2012 Fantasy Baseball: Making Sense of wRC+


Ever been annoyed by the fact that WAR takes into account defense?  For fantasy purposes, the defensive component messes up that stat.  It would be nice if there was some sort of oWAR where only the number of wins above replacement a player provided with his bat was calculated.

Fortunately, there are metrics that do essentially just that.  The best of the bunch is wRC+.  It stems from plain old wRC which tells us how many runs a player created for his team in one simple metric.  wRC+ tells us how that player’s run creation compares to league average.  League average is 100.  Every point over 100 is equal to one percentage point better than league average.  For example, if a player’s wRC+ is 110, then he created 10% more runs than league average.  And if a player’s wRC+ is 90 then he created 10% fewer runs than league average.

wRC+ also happens to be park and league adjusted.  Therefore, it allows us to compare players from all years and all locations on an even plane.  As you can see, this statistic is purely an all-encompassing measure of a player’s offensive contribution.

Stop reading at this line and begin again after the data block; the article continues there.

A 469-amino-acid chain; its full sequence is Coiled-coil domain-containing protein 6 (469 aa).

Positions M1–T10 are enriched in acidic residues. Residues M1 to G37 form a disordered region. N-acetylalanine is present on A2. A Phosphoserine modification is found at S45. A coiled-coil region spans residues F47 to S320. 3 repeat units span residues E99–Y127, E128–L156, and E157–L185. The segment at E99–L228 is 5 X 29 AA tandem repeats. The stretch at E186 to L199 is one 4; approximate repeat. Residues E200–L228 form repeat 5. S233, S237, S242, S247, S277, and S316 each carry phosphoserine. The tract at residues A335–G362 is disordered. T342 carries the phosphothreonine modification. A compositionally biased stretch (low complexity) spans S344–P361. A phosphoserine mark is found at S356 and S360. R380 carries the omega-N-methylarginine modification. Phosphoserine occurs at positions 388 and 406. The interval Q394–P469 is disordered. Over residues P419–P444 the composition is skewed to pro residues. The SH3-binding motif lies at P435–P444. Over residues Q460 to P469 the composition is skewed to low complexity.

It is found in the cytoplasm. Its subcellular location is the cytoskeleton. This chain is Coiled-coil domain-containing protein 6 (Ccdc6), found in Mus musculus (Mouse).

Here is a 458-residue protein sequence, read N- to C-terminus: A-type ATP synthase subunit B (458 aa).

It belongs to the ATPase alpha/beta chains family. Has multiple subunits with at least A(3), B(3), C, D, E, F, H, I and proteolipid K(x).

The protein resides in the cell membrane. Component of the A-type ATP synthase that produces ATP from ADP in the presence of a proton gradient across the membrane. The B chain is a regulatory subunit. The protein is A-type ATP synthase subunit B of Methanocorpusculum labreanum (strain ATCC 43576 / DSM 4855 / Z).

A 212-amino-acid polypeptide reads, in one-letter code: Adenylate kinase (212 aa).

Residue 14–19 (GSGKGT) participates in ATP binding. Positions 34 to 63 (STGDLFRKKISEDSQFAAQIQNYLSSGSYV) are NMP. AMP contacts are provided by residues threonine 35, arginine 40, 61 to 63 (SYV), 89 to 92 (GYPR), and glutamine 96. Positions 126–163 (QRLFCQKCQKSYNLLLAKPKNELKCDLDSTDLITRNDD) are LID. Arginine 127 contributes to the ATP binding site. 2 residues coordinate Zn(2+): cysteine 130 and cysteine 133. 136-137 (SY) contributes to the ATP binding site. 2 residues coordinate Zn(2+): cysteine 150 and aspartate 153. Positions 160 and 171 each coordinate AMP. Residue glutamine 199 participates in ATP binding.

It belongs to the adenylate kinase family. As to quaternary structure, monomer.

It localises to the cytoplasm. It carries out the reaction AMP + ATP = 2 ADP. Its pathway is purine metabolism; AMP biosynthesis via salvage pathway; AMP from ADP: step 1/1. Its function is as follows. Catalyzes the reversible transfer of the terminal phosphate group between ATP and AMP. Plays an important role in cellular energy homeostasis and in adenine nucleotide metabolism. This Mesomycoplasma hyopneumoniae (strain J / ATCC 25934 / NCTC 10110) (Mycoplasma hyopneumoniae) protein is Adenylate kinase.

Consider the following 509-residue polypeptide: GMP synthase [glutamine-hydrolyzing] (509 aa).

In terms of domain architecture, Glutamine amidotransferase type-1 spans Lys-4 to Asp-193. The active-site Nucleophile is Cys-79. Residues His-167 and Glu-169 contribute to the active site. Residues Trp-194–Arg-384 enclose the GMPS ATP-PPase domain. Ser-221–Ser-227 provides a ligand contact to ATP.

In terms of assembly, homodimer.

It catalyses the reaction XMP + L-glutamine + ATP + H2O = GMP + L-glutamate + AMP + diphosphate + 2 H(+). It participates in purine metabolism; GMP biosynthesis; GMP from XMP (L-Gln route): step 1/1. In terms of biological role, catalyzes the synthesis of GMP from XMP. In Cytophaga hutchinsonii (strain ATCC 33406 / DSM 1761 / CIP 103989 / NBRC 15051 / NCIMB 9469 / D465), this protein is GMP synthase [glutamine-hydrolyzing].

If there is a flaw in wRC+, it is that it doesn’t account for playing time.  A stat like WAR is one where a player accumulates his WAR total as he accumulates at-bats.  But wRC+ only compares a player’s production to league average for the time period in which that production was achieved. For example, Brett Lawrie’s incredible 171 PA ranked 6th in wRC+ last year but only 98th in WAR.

But this “flaw” can be used to the fantasy player’s advantage.  wRC+ can help us identify players who provide above average offensive production that, with extra at-bats, could be undervalued.  Here are five guys that are likely on your waiver wire that should be monitored early in the season as potential breakout candidates.

John Mayberry, Philadelphia Phillies (10.0% owned)